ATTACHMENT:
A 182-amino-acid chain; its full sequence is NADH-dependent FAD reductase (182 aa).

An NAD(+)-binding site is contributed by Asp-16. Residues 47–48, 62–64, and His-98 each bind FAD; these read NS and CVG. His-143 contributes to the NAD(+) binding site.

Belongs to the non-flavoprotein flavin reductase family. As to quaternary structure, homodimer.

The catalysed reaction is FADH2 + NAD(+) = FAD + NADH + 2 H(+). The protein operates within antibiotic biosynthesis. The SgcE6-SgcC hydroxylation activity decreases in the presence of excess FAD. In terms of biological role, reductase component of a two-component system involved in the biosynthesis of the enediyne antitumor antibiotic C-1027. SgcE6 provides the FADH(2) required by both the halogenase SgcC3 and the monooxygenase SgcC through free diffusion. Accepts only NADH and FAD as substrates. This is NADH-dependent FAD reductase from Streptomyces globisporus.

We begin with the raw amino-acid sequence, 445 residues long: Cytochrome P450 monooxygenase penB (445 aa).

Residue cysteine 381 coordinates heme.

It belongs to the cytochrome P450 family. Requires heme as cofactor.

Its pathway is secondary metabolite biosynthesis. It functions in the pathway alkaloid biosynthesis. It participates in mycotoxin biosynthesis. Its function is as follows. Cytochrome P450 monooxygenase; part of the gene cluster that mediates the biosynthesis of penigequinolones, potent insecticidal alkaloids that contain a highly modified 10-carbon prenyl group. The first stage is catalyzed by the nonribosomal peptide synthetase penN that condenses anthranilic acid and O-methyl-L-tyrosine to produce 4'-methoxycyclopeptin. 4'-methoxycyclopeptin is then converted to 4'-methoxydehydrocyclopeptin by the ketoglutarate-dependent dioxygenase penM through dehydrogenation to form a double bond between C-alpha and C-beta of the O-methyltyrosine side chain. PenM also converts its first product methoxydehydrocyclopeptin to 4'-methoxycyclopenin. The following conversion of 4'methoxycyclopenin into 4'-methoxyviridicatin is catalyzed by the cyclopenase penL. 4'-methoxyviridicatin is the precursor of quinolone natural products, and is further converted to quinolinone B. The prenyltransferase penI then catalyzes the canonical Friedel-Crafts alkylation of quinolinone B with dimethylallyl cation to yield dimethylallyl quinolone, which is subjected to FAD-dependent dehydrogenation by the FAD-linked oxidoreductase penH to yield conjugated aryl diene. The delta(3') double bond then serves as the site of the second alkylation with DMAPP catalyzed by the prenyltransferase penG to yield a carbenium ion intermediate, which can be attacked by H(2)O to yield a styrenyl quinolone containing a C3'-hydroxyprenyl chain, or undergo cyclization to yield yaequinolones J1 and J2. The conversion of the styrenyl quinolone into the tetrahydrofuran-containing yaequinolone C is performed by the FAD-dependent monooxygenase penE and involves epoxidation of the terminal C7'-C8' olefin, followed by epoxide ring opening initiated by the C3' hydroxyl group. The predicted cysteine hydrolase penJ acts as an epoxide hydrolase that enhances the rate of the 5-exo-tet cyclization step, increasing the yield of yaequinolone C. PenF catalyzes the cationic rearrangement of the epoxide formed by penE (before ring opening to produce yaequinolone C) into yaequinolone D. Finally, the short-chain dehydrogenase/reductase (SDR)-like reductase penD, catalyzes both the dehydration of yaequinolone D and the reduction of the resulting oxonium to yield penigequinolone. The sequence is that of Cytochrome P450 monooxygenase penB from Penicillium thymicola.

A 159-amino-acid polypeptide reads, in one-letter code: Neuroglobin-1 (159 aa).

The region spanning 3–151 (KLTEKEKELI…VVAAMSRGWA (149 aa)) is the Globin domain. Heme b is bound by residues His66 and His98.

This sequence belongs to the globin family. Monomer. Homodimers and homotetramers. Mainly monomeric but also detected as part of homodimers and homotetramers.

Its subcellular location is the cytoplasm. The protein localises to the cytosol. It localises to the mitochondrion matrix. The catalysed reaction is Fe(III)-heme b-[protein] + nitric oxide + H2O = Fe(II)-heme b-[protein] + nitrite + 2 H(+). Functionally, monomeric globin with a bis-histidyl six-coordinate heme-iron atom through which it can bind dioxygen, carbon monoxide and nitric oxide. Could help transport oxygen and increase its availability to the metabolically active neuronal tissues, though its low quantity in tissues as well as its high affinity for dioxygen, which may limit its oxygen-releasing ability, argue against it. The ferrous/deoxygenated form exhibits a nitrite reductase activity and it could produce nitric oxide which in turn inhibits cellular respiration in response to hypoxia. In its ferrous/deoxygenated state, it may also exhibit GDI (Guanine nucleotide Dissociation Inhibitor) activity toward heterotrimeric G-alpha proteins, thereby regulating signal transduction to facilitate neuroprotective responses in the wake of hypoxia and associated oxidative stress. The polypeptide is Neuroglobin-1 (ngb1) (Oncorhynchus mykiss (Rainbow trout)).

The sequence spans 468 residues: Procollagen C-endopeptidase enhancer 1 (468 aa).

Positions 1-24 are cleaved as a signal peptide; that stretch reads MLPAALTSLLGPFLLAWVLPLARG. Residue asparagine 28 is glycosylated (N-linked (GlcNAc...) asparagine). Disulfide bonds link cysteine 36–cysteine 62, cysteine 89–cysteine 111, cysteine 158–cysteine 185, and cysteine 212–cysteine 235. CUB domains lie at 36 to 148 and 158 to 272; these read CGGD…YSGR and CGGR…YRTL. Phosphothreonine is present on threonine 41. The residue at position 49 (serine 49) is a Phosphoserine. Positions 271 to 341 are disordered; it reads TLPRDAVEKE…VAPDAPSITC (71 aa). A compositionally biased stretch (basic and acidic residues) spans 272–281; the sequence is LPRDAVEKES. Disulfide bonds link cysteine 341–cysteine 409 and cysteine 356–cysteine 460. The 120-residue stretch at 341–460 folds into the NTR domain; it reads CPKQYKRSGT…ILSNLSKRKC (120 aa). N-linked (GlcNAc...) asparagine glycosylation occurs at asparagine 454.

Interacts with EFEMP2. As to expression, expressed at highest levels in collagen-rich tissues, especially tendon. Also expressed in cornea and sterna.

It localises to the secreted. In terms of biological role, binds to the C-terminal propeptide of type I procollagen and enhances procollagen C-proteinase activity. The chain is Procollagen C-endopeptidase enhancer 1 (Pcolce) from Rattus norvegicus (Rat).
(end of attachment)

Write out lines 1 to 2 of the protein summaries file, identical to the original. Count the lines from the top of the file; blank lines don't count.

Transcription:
A 182-amino-acid chain; its full sequence is NADH-dependent FAD reductase (182 aa).

An NAD(+)-binding site is contributed by Asp-16. Residues 47–48, 62–64, and His-98 each bind FAD; these read NS and CVG. His-143 contributes to the NAD(+) binding site.